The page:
Infoscience

Journal article

Phenotypic heterogeneity driven by nutrient limitation promotes growth in fluctuating environments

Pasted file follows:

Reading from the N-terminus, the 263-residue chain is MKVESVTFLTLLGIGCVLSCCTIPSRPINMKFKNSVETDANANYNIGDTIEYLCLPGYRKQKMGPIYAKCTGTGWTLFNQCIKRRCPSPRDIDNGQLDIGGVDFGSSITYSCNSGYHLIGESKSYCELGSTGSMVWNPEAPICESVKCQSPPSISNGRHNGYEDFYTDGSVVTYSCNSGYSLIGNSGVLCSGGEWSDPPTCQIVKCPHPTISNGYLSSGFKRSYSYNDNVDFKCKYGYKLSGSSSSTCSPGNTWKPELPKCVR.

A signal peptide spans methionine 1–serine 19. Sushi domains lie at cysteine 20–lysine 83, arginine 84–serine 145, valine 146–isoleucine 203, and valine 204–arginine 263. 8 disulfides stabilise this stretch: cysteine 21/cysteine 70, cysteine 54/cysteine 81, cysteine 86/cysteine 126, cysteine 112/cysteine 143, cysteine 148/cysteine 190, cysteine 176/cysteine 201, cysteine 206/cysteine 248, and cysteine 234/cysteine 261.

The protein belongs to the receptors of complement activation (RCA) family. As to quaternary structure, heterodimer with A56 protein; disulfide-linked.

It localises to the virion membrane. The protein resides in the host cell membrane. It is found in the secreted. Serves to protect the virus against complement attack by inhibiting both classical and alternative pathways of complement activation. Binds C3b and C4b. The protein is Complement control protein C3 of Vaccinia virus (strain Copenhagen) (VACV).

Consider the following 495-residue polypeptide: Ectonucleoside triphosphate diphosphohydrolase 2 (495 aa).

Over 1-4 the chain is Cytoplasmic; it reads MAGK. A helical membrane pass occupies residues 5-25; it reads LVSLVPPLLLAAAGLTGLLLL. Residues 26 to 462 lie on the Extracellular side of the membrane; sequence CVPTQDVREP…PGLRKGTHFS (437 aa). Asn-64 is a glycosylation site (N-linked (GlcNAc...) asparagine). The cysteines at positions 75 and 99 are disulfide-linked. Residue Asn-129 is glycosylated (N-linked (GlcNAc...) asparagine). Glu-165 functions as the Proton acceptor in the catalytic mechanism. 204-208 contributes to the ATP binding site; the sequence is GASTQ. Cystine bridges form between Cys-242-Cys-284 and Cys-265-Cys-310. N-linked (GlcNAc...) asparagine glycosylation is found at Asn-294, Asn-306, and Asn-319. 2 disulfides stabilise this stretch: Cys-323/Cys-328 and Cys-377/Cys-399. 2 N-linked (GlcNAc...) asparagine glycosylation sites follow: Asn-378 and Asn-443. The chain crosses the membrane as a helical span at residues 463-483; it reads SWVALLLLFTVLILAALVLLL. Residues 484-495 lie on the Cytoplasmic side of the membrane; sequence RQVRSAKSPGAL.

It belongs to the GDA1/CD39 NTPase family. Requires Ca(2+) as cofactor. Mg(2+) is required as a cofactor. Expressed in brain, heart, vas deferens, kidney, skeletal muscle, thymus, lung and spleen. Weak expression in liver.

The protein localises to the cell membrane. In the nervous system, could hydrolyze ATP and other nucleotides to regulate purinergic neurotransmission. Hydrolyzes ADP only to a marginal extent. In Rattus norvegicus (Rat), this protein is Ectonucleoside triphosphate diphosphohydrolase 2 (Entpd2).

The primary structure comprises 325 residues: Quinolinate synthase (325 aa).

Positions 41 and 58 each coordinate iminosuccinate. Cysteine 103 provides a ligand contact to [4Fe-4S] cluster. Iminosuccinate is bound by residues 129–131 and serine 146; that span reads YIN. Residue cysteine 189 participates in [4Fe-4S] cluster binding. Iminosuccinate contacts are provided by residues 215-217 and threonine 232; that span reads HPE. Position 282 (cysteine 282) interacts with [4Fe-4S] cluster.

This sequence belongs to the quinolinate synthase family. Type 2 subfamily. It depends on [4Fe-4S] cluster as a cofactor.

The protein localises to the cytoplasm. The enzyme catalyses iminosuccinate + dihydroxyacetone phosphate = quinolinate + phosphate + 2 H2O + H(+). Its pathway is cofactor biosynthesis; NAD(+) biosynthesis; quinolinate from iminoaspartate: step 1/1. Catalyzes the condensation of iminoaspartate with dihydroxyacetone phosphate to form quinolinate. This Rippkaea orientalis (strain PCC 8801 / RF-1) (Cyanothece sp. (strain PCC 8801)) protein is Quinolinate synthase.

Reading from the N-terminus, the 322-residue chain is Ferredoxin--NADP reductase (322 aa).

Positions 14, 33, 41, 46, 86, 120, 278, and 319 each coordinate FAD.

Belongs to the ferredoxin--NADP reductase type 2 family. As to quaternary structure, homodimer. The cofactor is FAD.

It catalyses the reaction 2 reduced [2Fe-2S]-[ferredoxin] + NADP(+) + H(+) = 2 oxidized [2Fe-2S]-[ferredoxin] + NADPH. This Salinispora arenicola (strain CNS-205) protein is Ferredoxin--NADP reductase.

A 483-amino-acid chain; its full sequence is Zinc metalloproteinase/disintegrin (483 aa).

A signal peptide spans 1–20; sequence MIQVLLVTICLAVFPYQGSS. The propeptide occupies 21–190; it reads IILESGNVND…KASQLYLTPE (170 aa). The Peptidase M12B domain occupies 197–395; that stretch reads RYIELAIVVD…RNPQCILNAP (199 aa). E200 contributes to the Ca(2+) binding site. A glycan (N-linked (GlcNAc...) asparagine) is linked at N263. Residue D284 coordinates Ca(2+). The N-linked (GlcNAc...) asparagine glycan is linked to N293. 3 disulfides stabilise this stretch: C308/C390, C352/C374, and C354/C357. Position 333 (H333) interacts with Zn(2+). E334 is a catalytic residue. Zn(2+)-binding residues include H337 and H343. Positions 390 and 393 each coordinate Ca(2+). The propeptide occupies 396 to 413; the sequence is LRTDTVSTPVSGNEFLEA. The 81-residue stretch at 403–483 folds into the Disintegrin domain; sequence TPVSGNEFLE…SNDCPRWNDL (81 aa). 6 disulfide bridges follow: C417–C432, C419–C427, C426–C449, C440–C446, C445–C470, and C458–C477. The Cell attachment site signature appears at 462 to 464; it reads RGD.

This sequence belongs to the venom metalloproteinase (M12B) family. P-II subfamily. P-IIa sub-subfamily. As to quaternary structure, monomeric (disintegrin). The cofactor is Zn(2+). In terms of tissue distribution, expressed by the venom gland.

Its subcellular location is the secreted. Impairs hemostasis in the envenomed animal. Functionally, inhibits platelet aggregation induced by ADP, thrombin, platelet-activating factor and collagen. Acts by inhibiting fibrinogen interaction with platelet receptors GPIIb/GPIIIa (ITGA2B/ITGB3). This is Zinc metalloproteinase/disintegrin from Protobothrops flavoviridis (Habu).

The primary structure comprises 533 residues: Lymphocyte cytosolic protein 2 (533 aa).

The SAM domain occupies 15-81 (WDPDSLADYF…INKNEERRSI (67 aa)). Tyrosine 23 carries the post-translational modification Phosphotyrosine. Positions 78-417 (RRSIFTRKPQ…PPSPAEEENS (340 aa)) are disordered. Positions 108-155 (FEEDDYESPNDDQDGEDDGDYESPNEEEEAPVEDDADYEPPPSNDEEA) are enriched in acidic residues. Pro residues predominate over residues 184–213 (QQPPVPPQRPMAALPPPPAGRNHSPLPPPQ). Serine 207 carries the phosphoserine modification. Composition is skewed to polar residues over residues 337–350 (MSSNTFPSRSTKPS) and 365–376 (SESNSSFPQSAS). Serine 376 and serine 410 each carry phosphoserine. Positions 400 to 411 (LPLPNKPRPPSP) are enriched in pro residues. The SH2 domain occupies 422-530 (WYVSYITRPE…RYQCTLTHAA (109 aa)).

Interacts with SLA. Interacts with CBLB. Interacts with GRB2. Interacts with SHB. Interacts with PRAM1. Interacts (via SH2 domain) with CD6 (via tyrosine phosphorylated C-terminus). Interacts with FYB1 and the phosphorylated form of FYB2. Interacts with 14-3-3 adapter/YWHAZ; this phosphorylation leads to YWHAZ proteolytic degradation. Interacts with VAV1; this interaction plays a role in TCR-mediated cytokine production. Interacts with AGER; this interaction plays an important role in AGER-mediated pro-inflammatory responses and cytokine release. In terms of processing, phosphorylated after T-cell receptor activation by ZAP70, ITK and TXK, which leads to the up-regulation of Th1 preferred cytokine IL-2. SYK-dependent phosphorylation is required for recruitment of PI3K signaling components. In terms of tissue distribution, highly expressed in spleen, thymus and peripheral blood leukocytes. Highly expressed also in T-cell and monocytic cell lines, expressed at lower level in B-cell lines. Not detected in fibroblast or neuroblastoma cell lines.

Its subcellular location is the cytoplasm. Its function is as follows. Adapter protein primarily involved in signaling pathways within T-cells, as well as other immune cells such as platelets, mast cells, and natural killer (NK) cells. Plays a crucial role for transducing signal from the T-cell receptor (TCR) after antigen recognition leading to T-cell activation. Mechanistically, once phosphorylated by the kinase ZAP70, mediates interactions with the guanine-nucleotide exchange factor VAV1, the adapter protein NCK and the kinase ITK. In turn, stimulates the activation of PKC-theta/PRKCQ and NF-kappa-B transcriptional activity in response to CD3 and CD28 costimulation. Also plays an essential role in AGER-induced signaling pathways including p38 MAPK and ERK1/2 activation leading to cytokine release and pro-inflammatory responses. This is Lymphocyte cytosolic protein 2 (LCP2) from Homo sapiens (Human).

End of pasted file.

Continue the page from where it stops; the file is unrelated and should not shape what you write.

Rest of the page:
Most microorganisms live in environments where nutrients are limited and fluctuate over time. Cells respond to nutrient fluctuations by sensing and adapting their physiological state. Recent studies suggest phenotypic heterogeneity(1) in isogenic populations as an alternative strategy in fluctuating environments, where a subpopulation of cells express a function that allows growth under conditions that might arise in the future(2-9). It is unknown how environmental factors such as nutrient limitation shape phenotypic heterogeneity in metabolism and whether this allows cells to respond to nutrient fluctuations. Here, we show that substrate limitation increases phenotypic heterogeneity in metabolism, and this heterogeneity allows cells to cope with substrate fluctuations. We subjected the N-2-fixing bacterium Klebsiella oxytoca to different levels of substrate limitation and substrate shifts, and obtained time-resolved single-cell measurements of metabolic activities using nanometre-scale secondary ion mass spectrometry (NanoSIMS). We found that the level of NH4+ limitation shapes phenotypic heterogeneity in N-2 fixation. In turn, the N-2 fixation rate of single cells during NH4+ limitation correlates positively with their growth rate after a shift to NH4+ depletion, experimentally demonstrating the benefit of heterogeneity. The results indicate that phenotypic heterogeneity is a general solution to two important ecological challenges-nutrient limitation and fluctuations-that many microorganisms face.

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